He was able to get them to supply the boards for the ITC -- no cases, no individual remote controls, no fans, no nothing, just the boards.
SE2 at CEDIA
Since Vidikron supplies the video processors, SE2 will be shown at the Vidikron/Runco booth, #510.
"We went to manufacturers like Vidikron and said, 'You have a great video processor, but I'm not going to pay six grand for it,'" Pyle says.
He thinks it's a little silly to have piles of boxes stacked on top of each other taking up so much real estate when so much of the stuff is redundant. And it's sillier still to have to pay for it all.
"Every component is a universal box," he says. "Each box has to have its own user interface, buttons, inputs and outputs and remote controls. In a home theater there might be 400 possible buttons and 300 inputs and outputs. Why pay for all of these if you're not using them?"
It isn't the DVD player, for example, that costs so much. It's the trappings -- the case, the buttons, the connectors, the remote control.
SE2 eliminated all of that by using only the PCB boards from Vidikron, Bryston and AMX, among others. Transparent Audio built a customized wiring harness for the innards, and provides power management for the ITC. As for Xbox, Pyle just buys those and strips off the plastic and other extraneous parts. It's amazing how small a machine you can build with a little bit of consolidation.
With ITC, Pyle says, "You're only buying one box that has one user interface and one set of inputs and outputs."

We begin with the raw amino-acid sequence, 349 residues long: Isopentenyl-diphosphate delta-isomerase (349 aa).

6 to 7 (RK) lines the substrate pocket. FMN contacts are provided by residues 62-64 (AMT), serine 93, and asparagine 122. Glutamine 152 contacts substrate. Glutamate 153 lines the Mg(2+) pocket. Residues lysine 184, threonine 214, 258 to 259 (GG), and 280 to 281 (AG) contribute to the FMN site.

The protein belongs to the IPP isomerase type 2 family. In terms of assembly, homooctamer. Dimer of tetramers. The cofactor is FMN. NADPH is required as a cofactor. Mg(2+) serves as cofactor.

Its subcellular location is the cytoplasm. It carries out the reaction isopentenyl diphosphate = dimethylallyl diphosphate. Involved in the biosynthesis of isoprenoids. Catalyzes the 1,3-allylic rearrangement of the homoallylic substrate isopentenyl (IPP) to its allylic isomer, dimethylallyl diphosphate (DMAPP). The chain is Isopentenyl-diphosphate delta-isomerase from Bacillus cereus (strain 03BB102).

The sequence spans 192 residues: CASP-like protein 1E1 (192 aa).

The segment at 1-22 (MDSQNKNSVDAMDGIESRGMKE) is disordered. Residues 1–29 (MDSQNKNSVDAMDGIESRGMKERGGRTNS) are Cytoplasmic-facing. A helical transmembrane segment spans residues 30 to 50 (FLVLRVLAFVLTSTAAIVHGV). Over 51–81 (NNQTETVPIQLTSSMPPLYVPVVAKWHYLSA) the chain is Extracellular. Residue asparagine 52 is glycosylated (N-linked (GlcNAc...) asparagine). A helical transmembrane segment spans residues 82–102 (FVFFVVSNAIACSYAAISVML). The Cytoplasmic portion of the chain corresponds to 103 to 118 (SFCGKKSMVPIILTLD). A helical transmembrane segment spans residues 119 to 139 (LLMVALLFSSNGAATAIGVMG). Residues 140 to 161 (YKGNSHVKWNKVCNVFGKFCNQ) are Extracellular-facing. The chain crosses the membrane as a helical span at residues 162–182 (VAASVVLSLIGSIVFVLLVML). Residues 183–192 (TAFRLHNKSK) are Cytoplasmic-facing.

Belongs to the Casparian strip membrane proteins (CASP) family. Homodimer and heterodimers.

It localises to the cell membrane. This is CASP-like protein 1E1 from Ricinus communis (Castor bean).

He likens his solution to a PC, where everything you need is in a single box. If computers were built like home theater systems, you'd have one box for storage, one for audio processing, one for video, one for the operating system, etc. People would have to mix and match and assemble the parts and buy a costly rack to put them in.
"We [the home systems industry] are asking people to buy a bunch of pieces that don't go together, and we end up with a clunky mess."
Why Doesn't it Overheat?
The very first and most complicated problem in developing the ITC was overheating. Back when Pyle was researching all those home theaters, he sought the causes of system failures.
"It turns out that heat is a major reason for product failure," he says.
And one major reason for overheating -- regardless of how many fans you stick in your A/V rack -- is the horizontal orientation of the components. With components stacked on top of each other, heat cannot escape, even when the individual units have built-in fans.
"DirecTV has a fan, but that fan blows hot air from the back into the chassis," says Pyle. "That can short-circuit it. …The air flow is fighting natural convection."
The problem is exponentially more difficult for the ITC since it packs so much technology within a single box. You might have 1800 watts in there. Normally all of that energy is spread out a across an entire rack with multiple gaps for breathing room.
To mitigate this problem, SE2 built its products with the "components" -- the boards -- aligned vertically. "Cool air comes in the bottom and goes out the top and it can't go back into the box," Pyle says.
Problem #1 solved. Problem #2: This architecture can be noisy.
There's nothing worse than a home theater experience being interrupted by the whirring of fans in the components.
SE2 devised a chassis where a two-inch gap at the bottom of the ITC lets air into the vents. The air goes through a series of acoustical baffles that muffle the internal fans. At the exhaust end (the top) is another set of baffles and a generous space for warm air to escape.
"It can move a ton of air and do it quietly," Pyle says.
The fans are computer-controlled so they are infinitely variable. A temperature sensor tells the fans when to ramp up and down.
"There's just a slow, consistent change in speed so you won't hear it kick in like other fans," says Pyle. On the exhaust vent, a glowing light changes colors to reflect the temperature of the box.